Just over a hundred years ago, Americans were battling over workers’ rights, police brutality, freedom of speech, and political corruption in ways that would feel remarkably familiar today. Cathy Lanigan reviews Jess Walter’s latest historical novel, The Cold Millions.
When you visit the underground exhibit floor of the Park City Museum on Main Street, you are met with the poorly lit, cold, and cramped jail which has been carefully preserved as it existed in the early 1900s. It was on a visit to this exhibit when I first heard of the Wobblies, a labor rights organization that worked to establish some protections for Park City mine workers. It is tempting to believe the exhibit was the inspiration for Jess Walters’ latest novel of historical fiction.
In The Cold Millions, the year is 1909 and the protagonist is Rye Dolan, a destitute teenager who arrives in Spokane, Washington. He finds his older brother has joined the Workers’ Rights organization known as the Wobblies and has made dangerous enemies of the mine owners, the lumber barons and much of the wealthy class.
Walter’s skillful storytelling delivers an immersive experience of the desperation of the times while still giving the reader a tense and engaging read. As in his previous novels, each of the secondary characters is fully articulated and human enough to bring the entire world to life. Many of the characters are actual people from history, such as the fiery and dedicated Elizabeth Gurley Flynn who crisscrossed the region agitating for freedom of speech, fair wages and worker safety.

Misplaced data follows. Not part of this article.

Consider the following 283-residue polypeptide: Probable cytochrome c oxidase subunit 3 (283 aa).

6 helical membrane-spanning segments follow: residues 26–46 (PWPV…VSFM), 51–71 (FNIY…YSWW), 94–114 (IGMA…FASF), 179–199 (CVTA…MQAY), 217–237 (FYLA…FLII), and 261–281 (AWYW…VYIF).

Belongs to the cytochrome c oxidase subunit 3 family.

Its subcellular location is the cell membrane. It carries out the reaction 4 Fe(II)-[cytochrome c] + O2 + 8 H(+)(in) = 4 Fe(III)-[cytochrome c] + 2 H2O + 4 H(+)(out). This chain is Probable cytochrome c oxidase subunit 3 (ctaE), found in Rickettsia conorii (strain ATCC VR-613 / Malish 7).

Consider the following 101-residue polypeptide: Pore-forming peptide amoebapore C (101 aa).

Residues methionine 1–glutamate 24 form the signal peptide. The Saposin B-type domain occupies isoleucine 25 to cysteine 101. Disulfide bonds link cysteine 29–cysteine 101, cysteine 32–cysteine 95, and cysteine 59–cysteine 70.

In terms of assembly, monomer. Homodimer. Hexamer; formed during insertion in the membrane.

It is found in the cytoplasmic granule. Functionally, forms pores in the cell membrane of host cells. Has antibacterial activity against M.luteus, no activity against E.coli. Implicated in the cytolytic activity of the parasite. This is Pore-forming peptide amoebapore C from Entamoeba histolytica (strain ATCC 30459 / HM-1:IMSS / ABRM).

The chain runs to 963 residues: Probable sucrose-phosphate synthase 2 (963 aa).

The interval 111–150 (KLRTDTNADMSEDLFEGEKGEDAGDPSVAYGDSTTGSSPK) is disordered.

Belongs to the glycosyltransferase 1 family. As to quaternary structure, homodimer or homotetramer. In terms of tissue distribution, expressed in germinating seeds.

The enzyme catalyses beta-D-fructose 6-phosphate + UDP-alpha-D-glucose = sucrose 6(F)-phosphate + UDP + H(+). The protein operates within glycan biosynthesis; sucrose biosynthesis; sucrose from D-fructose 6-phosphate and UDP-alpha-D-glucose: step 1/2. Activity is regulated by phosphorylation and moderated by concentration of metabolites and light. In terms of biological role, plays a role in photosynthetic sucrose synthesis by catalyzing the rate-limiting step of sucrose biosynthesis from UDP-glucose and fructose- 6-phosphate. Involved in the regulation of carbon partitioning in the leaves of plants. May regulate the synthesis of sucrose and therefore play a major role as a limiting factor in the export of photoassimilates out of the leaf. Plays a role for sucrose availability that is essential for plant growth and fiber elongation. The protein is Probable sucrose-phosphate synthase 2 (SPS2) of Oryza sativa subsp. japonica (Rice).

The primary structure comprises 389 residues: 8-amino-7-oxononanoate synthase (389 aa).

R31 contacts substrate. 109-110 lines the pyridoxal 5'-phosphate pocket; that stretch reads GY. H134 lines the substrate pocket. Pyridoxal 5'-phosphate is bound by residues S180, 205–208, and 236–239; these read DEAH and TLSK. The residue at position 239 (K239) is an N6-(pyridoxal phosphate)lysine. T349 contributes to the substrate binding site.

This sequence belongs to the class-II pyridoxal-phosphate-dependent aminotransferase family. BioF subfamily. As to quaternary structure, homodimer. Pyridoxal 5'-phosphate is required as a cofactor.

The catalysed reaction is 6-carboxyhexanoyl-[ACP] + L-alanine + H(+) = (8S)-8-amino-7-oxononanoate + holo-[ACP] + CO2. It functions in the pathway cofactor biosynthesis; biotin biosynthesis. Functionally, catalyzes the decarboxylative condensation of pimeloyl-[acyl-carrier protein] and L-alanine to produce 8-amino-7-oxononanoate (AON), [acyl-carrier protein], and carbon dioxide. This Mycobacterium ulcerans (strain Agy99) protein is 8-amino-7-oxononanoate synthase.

From the stinking, fetid and overcrowded jail, to the conditions in the lumberjack and railroad camps to the polished and marbled halls of the gentlemen’s clubs, the world of Spokane in 1909 is fully alive in this novel.
The Cold Millions reads like a thriller while illuminating a period of history not often explored. It is available at your local library today.
For KPCW, this is Cathy Lanigan.